3. Which Tool for Which Activity?

Members of the Nexus and WebLearn teams are often asked which tools should be used for which type of activity. Other universities have faced the same issue. An extract from a University of Amsterdam blog12 states:- My basic statement is that the conceptual design behind SharePoint is completely different compared to Sakai. Although there are areas of overlap between Sakai and SharePoint, there are well-documented differences. Sakai is designed for and built by the educational environment, and in Oxford we have used this as our tool for learning and teaching support to supplement our face-to-face activities. MOSS has been designed for supporting workflows within collaborative research and committee management; most of the leading research Universities now have some implementation of SharePoint.

Both Nexus and WebLearn are still under development in Oxford, and preferences may evolve with use, but in answer to the question of what each should be used for is, our recommendation is:

3.1. Primary role for WebLearn:

WebLearn is the service of choice to support teaching and learning. There has been a considerable amount of investment to tailor it to the environment in Oxford and support is available to ensure it is used effectively. WebLearn offers:

  • Course sites and course events
  • Lecture notes and Handbooks
  • Teaching presentations
  • Reading lists and bibliographic tools
  • Online assessments
  • Plagiarism detection
  • Student feedback surveys
  • Course announcements
  • Learning related discussion forums and chat areas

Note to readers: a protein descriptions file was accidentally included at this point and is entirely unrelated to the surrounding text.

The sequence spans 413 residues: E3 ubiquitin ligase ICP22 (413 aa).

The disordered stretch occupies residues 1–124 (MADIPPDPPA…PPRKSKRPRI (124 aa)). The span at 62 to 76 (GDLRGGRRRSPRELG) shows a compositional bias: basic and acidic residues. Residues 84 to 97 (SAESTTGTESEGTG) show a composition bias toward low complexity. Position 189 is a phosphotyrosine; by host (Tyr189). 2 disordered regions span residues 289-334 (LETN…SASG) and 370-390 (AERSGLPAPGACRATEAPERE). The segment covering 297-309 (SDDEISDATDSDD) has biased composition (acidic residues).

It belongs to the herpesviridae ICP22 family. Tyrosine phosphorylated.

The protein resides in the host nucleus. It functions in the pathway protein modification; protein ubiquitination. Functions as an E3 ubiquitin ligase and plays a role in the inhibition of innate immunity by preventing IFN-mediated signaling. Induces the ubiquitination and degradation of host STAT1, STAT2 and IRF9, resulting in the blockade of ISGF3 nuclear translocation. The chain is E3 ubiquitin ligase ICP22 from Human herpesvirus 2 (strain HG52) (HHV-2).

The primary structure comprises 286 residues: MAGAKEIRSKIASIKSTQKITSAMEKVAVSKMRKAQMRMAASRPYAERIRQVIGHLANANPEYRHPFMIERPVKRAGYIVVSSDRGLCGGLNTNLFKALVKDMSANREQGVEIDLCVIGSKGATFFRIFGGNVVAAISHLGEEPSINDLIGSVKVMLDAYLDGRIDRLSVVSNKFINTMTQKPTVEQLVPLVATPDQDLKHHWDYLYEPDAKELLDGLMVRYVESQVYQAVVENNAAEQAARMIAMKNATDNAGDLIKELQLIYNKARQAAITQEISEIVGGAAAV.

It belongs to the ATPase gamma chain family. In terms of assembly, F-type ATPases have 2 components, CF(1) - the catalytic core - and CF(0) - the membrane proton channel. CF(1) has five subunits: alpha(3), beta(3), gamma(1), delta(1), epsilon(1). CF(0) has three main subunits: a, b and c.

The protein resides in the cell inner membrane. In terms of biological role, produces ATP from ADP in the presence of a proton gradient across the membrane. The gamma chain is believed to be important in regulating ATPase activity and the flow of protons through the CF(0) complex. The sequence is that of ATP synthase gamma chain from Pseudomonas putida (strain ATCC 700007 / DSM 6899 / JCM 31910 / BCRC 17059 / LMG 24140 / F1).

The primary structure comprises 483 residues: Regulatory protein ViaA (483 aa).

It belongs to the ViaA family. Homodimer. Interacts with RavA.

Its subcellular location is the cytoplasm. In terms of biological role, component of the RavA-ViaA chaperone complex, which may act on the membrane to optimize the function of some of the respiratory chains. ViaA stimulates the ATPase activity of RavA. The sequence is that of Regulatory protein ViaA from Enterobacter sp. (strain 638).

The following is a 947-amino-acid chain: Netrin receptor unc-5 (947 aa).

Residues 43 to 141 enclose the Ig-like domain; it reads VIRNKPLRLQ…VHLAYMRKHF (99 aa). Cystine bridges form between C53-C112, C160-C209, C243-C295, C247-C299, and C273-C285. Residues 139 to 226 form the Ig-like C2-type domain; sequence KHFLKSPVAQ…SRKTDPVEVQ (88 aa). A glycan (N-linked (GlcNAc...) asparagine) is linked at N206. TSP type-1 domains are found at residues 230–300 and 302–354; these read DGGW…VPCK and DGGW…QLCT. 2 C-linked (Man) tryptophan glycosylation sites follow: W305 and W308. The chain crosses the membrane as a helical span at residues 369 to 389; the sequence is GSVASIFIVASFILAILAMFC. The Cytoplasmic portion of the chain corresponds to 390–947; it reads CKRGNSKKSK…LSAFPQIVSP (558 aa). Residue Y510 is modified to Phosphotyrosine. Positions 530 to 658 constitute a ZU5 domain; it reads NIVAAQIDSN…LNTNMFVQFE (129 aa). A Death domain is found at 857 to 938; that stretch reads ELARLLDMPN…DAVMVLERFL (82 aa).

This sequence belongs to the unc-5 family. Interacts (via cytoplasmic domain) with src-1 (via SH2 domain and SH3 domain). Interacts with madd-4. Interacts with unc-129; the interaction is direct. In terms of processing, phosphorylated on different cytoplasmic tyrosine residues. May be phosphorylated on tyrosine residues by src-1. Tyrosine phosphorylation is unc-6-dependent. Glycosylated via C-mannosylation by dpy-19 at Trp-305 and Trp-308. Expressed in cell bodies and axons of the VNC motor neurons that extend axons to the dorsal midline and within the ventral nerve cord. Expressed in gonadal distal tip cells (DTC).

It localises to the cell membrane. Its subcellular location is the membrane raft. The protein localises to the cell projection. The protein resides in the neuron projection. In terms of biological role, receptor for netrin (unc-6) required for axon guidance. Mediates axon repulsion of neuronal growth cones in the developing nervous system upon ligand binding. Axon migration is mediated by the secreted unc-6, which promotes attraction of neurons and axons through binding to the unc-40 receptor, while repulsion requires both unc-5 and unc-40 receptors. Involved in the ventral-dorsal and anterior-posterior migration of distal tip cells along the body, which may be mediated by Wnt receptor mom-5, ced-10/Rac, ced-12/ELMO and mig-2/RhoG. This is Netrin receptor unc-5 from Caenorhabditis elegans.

• Learning wikis and blogs
  • Tutorial bookings
  • Student support and management (complementing the Student Systems and with links to existing facilities such as OxCort, Oxam, etc.)

3.2. Primary role for Nexus:

Nexus is the service of choice to support online communication, document sharing, research groups, and administration. When requirements for the Groupware service were being specified it was clear that there was a need across the collegiate University to hold and share documents. It offers:

  • Email, with a rich set of features
  • University-wide calendars
  • Global address book and shareable contact lists13 and address books
  • Workflow for processes14
  • Resource booking
  • Personal profiles/websites
  • Committee administration (web pages15, document management, wikis, calendars etc)
  • Research group administration (web pages, document management, wikis, calendars etc)
  • Club administration (web pages, document management, wikis, calendars, handbooks)

There are points of interface which require further development. Both WebLearn and Nexus have, and need, calendars (termed a scheduler for the former). It will be essential that these interoperate dynamically. It will also be necessary for both services to interoperate with other applications, both within and beyond the University; and both will need to interoperate with a diverse range of platforms, including mobile devices. Both services will interoperate with the OUCS OAK read/write group store later this year. This will mean, for example, that distribution lists created in Exchange could be used in WebLearn, and an ad hoc group made in WebLearn could be used in Nexus.

Up: Contents Previous: 2. Groupware/Nexus and WebLearn Next: 4. Conclusions

Notes
13.
.. and directory of groups (for example, members of a particular unit )
14.
This will be offered in later phases of the Groupware programme.
15.
Similalry, web pages will be offered in later phases of the Groupware programme.